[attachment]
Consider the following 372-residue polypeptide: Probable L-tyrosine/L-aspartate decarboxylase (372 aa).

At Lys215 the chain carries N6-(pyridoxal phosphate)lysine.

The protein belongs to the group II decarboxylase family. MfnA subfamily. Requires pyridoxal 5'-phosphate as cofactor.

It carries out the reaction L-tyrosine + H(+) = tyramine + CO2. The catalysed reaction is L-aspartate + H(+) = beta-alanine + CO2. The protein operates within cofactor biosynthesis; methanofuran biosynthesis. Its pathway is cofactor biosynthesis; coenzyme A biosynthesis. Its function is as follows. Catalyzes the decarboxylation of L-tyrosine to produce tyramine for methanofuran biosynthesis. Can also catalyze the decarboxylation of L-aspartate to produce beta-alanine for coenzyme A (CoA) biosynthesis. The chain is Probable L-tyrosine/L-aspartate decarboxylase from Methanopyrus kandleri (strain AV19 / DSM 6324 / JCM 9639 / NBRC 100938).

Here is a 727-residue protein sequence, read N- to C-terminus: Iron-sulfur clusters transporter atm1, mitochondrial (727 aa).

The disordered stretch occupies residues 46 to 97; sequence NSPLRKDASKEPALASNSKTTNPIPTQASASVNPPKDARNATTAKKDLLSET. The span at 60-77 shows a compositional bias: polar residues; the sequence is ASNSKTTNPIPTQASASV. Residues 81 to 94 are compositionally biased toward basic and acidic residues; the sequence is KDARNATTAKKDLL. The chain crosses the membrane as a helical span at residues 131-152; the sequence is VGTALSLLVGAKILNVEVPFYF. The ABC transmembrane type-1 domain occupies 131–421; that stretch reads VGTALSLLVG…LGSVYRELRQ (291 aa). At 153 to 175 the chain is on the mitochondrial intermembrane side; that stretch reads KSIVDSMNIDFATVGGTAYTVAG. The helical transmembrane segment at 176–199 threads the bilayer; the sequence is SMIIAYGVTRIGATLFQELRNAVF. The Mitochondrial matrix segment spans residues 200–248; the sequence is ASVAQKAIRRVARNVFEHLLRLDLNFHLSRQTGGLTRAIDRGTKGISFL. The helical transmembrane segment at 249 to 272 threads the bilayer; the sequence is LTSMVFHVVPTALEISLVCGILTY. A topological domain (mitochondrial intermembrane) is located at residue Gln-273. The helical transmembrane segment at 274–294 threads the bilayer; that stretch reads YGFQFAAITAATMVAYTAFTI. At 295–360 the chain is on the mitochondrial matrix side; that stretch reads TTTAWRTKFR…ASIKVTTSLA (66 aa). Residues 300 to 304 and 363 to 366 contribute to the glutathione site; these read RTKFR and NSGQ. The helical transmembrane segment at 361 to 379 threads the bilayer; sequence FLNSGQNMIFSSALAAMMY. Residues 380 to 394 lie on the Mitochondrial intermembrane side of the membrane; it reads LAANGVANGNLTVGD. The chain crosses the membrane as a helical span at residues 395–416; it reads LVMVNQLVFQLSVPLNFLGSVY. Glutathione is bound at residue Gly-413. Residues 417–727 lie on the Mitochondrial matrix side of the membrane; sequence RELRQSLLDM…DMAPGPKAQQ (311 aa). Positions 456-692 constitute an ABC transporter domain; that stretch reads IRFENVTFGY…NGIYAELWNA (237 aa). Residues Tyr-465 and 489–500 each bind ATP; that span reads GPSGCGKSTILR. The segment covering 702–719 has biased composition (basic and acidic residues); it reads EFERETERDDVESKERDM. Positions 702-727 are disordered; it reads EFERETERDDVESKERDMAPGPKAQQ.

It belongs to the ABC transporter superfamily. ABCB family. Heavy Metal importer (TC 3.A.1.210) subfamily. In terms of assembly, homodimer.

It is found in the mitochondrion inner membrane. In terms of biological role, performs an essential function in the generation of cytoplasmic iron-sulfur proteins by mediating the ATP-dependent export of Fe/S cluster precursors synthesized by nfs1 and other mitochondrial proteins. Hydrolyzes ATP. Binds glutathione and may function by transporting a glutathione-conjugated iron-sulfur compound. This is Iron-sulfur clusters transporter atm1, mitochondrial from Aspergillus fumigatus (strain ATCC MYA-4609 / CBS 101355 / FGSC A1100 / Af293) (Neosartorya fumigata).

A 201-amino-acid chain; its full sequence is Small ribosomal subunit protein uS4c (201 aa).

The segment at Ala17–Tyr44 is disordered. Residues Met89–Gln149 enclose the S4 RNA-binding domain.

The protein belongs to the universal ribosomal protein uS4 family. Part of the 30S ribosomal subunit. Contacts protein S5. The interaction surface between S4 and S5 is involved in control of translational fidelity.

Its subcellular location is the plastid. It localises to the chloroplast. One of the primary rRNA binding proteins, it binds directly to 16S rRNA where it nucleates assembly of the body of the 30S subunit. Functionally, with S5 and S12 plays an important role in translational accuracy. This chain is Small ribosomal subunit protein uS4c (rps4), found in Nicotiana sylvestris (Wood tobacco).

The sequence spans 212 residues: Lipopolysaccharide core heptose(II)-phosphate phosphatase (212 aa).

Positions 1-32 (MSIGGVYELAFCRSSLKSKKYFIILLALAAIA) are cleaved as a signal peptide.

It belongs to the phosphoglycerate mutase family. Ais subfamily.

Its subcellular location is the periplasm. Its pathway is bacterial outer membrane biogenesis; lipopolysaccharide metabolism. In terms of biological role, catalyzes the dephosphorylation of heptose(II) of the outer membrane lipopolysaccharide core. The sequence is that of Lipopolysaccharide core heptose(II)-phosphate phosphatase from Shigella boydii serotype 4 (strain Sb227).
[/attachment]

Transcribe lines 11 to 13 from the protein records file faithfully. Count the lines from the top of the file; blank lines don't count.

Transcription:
The protein belongs to the universal ribosomal protein uS4 family. Part of the 30S ribosomal subunit. Contacts protein S5. The interaction surface between S4 and S5 is involved in control of translational fidelity.

Its subcellular location is the plastid. It localises to the chloroplast. One of the primary rRNA binding proteins, it binds directly to 16S rRNA where it nucleates assembly of the body of the 30S subunit. Functionally, with S5 and S12 plays an important role in translational accuracy. This chain is Small ribosomal subunit protein uS4c (rps4), found in Nicotiana sylvestris (Wood tobacco).

The sequence spans 212 residues: Lipopolysaccharide core heptose(II)-phosphate phosphatase (212 aa).